Biden Mocks Ancient Wisdom

Human nature stays the same across time and space. That is why there used to be predictable political, economic, and social behavior that all countries understood.

The supply of money governs inflation. Print it without either greater productivity or more goods and services, and the currency cheapens. Yet America apparently rejects that primordial truism.

The United States has borrowed about $29 trillion in debt—about 130 percent of its annual gross domestic product. The government will run up a $2.3 trillion annual budget deficit in 2021—after a $3.1 trillion deficit the year before.

The Biden Administration still wants to borrow more—another $2 trillion in new social programs and “infrastructure.”

In the crazy last 100 days, the price of everything from lumber, food, and gas to cars and houses has soared. Yet many interest rates are still stuck at or below three percent.

Jobs are plentiful; workers are not. Is that a surprise when government cash handouts discourage the unemployed from taking a pay cut to go back to work?

After being freed from 13 months of quarantine, Americans are splurging. But meeting their huge pent-up demand is causing shortages.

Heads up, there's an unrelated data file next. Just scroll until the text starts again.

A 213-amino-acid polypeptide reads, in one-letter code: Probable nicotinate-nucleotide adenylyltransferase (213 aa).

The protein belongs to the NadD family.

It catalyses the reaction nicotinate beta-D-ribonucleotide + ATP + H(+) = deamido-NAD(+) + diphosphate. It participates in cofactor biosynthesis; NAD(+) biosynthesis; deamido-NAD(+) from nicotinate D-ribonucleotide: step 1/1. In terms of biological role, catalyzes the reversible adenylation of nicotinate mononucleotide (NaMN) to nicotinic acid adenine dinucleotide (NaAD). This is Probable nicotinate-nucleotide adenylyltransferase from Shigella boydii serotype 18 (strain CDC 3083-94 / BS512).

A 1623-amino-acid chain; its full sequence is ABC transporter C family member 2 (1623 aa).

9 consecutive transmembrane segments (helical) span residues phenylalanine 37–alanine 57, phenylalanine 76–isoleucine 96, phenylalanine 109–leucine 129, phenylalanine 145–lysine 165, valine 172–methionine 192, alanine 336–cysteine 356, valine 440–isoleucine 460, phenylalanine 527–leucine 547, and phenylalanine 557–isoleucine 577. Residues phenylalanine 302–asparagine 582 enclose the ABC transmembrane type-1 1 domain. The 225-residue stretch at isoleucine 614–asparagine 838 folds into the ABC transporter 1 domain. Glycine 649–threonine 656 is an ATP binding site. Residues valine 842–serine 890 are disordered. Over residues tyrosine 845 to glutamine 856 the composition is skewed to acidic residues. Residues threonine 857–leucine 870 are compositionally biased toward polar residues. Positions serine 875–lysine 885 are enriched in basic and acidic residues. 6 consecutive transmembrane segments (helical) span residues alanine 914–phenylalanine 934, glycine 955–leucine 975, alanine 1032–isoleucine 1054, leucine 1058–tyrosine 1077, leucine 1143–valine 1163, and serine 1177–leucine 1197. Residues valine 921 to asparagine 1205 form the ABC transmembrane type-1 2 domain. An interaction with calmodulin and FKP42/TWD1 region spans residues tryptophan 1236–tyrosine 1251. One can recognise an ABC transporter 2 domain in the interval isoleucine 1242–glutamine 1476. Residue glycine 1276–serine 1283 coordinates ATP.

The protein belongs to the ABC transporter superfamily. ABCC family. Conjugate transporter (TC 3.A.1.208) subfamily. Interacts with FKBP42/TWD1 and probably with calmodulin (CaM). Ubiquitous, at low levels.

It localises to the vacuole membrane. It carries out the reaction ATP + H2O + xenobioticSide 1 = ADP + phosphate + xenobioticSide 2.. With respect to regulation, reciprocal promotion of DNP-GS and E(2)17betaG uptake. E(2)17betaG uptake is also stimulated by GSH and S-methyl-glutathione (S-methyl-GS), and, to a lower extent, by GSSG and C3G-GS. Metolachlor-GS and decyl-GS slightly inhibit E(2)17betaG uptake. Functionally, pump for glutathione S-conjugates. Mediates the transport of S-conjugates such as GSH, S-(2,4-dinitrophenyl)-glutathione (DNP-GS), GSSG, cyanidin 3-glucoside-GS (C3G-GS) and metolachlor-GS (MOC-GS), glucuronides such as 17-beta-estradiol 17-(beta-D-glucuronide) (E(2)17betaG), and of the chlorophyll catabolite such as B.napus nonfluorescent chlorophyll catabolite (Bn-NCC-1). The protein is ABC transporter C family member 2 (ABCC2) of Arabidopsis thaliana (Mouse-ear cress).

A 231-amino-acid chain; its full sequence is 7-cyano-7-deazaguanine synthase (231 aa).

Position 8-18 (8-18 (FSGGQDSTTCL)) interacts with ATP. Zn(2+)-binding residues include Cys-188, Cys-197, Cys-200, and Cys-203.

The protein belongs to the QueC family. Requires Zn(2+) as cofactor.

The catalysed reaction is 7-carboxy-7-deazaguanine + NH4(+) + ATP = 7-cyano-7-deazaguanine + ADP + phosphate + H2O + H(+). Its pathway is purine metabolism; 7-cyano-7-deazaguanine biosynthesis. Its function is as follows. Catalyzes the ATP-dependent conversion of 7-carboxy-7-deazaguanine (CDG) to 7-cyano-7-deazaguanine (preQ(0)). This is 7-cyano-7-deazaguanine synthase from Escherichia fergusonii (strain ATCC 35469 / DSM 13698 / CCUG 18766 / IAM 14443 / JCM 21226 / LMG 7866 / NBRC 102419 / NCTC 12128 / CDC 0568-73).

Producers fear the Biden Administration’s loose talk of impending higher income, capital gains, estate, and user taxes, along with more regulations and cutbacks in energy development.

Are the old laws really obsolete, warning not to print money, while expanding government debt, keeping interest rates almost at zero, and discouraging employment, production, and thrift? That dangerous formula used to ensure inflation, followed by ruinous stagflation.

After the death of George Floyd while in Minneapolis police custody, many big cities slashed their police budgets. Mayors damned or defunded their departments. In terror of being fired or ruined for any use of force, patrol officers slowed down response times to inner-city violence,

The result?

In almost every major city—Baltimore, Los Angeles, New York, St. Louis, Washington—violent crimes and homicides have grown by double digits over the previous year. 

State and local governments believed that they were exempt from primeval laws of deterrence that warned when criminals assumed they would not be caught and punished, then they committed more crimes. 

The same dangers of ignoring unchanging human nature apply to foreign policy. 

Aggressive opponents such as Iran, North Korea, China, Russia, and the West Bank expect that the new Biden Administration will ignore their brinkmanship. They assume it will cut American defenses. And Biden certainly sounds to them more critical of the prior Trump foreign policy than of America’s enemies. So why not take previously unwarranted risks? 

So Russian troops predictably mass on the Ukrainian border. Chinese steps up its harassment of Taiwan. North Korea launches more missiles, Iran hazes U.S. ships in the Persian Gulf. And rockets from Gaza pour into Israel. 

Apparently, the Biden Administration did not believe that dictatorships and theocracies would interpret its virtue-signaling as weakness to be exploited rather than as magnanimity to be returned in kind.